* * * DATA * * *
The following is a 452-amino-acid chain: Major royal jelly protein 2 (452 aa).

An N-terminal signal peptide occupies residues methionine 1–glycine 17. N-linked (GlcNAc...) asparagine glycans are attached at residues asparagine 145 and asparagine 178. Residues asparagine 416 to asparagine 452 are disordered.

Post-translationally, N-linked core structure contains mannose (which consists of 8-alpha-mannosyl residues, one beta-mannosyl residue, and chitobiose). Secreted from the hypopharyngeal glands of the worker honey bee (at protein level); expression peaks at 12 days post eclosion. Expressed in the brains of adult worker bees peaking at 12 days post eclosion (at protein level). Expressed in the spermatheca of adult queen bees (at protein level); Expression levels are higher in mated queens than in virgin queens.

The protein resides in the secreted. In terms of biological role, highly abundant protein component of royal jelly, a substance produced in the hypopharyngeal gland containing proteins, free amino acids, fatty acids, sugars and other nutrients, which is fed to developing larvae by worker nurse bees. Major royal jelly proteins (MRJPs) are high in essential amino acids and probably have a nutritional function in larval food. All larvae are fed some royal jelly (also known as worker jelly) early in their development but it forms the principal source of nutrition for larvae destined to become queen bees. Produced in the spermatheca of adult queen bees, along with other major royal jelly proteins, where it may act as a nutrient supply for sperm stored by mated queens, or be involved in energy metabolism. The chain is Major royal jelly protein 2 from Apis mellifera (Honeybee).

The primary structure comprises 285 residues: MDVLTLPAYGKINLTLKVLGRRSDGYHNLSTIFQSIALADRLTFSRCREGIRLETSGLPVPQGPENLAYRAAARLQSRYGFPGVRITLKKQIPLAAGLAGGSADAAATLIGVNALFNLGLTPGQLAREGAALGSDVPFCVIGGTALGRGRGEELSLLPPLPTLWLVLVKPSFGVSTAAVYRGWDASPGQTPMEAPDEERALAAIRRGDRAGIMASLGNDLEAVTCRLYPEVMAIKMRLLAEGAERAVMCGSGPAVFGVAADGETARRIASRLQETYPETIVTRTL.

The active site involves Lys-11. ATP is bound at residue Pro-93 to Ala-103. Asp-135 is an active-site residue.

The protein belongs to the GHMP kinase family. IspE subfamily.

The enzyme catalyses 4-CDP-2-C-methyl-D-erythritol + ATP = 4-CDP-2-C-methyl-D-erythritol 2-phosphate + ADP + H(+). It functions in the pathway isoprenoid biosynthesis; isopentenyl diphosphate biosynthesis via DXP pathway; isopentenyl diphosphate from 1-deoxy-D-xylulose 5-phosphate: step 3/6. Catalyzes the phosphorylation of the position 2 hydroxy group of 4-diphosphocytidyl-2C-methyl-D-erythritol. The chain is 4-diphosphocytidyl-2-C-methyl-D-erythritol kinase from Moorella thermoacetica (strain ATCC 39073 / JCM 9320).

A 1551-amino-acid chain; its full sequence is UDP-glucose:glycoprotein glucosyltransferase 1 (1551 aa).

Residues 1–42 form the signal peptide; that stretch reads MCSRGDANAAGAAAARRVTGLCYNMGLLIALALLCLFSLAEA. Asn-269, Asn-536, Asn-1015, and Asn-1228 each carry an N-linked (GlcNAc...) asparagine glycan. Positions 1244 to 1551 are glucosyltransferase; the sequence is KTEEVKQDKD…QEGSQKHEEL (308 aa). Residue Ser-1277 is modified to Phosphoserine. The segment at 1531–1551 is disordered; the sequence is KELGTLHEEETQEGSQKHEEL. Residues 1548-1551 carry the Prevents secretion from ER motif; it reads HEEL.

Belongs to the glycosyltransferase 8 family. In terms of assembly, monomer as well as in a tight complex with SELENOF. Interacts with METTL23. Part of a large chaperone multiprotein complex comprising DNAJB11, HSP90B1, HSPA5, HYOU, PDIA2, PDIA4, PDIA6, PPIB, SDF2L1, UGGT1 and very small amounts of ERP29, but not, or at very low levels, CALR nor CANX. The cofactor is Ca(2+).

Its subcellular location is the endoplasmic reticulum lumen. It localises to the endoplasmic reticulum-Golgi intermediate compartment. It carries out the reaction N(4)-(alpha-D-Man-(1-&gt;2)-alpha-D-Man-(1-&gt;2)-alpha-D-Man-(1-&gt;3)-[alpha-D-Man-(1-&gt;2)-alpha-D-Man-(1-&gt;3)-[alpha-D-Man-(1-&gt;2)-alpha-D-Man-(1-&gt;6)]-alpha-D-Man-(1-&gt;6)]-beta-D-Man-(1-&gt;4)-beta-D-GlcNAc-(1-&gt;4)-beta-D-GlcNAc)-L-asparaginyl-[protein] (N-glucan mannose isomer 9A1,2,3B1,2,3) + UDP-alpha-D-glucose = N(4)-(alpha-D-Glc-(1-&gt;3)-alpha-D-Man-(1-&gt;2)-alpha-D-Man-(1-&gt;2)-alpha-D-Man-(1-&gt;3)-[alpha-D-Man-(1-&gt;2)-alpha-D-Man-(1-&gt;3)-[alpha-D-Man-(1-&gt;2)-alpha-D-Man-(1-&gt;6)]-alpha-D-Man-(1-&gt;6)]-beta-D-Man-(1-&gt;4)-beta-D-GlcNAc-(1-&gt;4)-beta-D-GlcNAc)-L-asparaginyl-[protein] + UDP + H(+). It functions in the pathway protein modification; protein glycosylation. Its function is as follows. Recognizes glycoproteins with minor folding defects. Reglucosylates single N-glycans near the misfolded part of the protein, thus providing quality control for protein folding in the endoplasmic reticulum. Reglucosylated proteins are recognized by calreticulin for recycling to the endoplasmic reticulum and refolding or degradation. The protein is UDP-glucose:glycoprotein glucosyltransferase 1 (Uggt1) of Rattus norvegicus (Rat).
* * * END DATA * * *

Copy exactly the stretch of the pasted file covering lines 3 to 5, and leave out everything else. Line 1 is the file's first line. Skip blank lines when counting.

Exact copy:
Post-translationally, N-linked core structure contains mannose (which consists of 8-alpha-mannosyl residues, one beta-mannosyl residue, and chitobiose). Secreted from the hypopharyngeal glands of the worker honey bee (at protein level); expression peaks at 12 days post eclosion. Expressed in the brains of adult worker bees peaking at 12 days post eclosion (at protein level). Expressed in the spermatheca of adult queen bees (at protein level); Expression levels are higher in mated queens than in virgin queens.

The protein resides in the secreted. In terms of biological role, highly abundant protein component of royal jelly, a substance produced in the hypopharyngeal gland containing proteins, free amino acids, fatty acids, sugars and other nutrients, which is fed to developing larvae by worker nurse bees. Major royal jelly proteins (MRJPs) are high in essential amino acids and probably have a nutritional function in larval food. All larvae are fed some royal jelly (also known as worker jelly) early in their development but it forms the principal source of nutrition for larvae destined to become queen bees. Produced in the spermatheca of adult queen bees, along with other major royal jelly proteins, where it may act as a nutrient supply for sperm stored by mated queens, or be involved in energy metabolism. The chain is Major royal jelly protein 2 from Apis mellifera (Honeybee).

The primary structure comprises 285 residues: MDVLTLPAYGKINLTLKVLGRRSDGYHNLSTIFQSIALADRLTFSRCREGIRLETSGLPVPQGPENLAYRAAARLQSRYGFPGVRITLKKQIPLAAGLAGGSADAAATLIGVNALFNLGLTPGQLAREGAALGSDVPFCVIGGTALGRGRGEELSLLPPLPTLWLVLVKPSFGVSTAAVYRGWDASPGQTPMEAPDEERALAAIRRGDRAGIMASLGNDLEAVTCRLYPEVMAIKMRLLAEGAERAVMCGSGPAVFGVAADGETARRIASRLQETYPETIVTRTL.